Non Surgical Treatments For Osteoarthritis Of The Knee
The knee is the largest joint in the body, and is also the joint most commonly affected by osteoarthritis.
There are many factors that contribute to the development of osteoarthritis. Such factors include family history, injury, obesity, overuse, malalignment, certain sporting activities, and occupational considerations.
Treatment for osteoarthritis of the knee depends on the stage and severity of the condition, and the age and physical requirements of the patient.
X-ray of a normal knee
In general, the initial treatment for early osteoarthritis is non-operative. As the condition progresses, and it usually does, surgical treatments may be required. Surgical treatments range from minor procedures such as arthroscopy to major operations involving total joint replacement.
The treatments that I employ and recommend in the management of the painful, arthritic knee are personally selected for each patient, according to their symptoms, needs and requirements, and are modified as required according to the individual patient’s response.
Osteoarthritis often causes deformity and bowing of the legs
X-ray of an arthritic knee Note the lack of joint space on the medial side
Treatment of the arthritic knee
Treatments for the arthritic knee include the following:
Conservative (non-operative) Treatments
This is always a good place to start, and often leads to satisfactory results in the treatment of the early stages of osteoarthritis. Successful conservative treatment can put off the need for surgery.
Do regular quadriceps (thigh muscle) strengthening exercises. Leg raising or leg extension exercises using ankle weights to strengthen the quadriceps muscle group can help support the knee joint during load and lead to better function and reduced symptoms. 1 to 2 kg ankle weights will usually suffice. At least 100 repetitions per leg per day (25 at a time) are required.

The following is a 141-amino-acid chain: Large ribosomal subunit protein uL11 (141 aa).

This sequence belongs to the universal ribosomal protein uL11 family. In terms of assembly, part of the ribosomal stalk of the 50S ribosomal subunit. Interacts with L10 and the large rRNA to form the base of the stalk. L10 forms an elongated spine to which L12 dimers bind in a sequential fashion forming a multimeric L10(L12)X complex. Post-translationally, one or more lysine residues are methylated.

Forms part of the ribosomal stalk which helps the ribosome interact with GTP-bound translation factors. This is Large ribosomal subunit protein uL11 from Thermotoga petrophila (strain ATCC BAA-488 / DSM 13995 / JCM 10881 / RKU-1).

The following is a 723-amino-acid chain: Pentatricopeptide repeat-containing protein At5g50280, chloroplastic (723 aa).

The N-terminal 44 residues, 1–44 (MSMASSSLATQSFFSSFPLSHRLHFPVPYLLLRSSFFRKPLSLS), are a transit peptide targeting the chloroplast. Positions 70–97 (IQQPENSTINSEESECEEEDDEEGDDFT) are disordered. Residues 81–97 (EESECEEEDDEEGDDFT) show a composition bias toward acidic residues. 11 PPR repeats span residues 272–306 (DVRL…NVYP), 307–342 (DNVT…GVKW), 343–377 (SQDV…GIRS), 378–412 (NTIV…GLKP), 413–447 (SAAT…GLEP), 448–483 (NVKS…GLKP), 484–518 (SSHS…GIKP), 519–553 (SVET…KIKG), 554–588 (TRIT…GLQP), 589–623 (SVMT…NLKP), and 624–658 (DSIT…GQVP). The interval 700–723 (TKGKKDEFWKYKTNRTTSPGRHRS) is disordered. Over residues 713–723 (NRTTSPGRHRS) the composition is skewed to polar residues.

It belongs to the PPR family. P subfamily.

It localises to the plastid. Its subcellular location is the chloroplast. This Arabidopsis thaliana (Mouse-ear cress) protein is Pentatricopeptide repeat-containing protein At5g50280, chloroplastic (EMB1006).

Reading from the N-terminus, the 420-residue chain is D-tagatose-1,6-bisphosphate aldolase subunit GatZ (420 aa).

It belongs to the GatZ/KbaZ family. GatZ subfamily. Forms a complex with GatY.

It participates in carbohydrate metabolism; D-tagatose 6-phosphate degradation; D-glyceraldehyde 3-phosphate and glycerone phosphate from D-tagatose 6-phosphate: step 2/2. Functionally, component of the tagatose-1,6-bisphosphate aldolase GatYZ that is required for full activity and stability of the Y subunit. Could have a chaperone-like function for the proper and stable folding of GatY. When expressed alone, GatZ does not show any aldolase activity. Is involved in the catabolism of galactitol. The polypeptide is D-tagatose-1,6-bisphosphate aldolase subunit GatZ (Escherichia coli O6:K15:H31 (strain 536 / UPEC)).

Have a course of physiotherapy. A good physiotherapist can help with strengthening exercises and other physical techniques to help maximise knee function and mobility.
Take up a low impact exercise program. Swimming, walking and stationary cycling are excellent ways to keep mobile and retain function of the knees. Joint surface cartilage is nourished by synovial fluid which requires movement for optimal penetration to the cartilage cells in the deeper layers. Movement is vital for joint function. Join an exercise class.
Reduce your weight if you are overweight. More than half of Australian adults are overweight. Excess weight places enormous stress on the knees, and leads to early arthritis. Your body/mass index (BMI) is calculated by dividing your weight in kilograms by your height in metres squared and should ideally be below 25, for example if you weigh 85 kg and are 1.75 metres in height your BMI will be 85/1.75×1.75 = 27.8 which is too high and needs attention. If you are overweight you should speak to your GP for advice on dieting, exercise, and possibly medication. It may be helpful to seek advice from a dietitian. Remember, sensible weight reduction is definitely beneficial if you have osteoarthritis.
Anti-inflammatory medications are very useful in treating the symptoms of arthritis although they do not appear to affect the underlying condition. It is reasonable to take anti-inflammatories as long as complications and side effects do not occur. Common side effects of non-steroidal anti-inflammatory drugs (NSAID’s) include dyspepsia, reflux oesophagitis, stomach and duodenal ulcers, fluid retention, hypertension, and asthma in susceptible individuals. Some patients tolerate NSAID’s for years without suffering complications.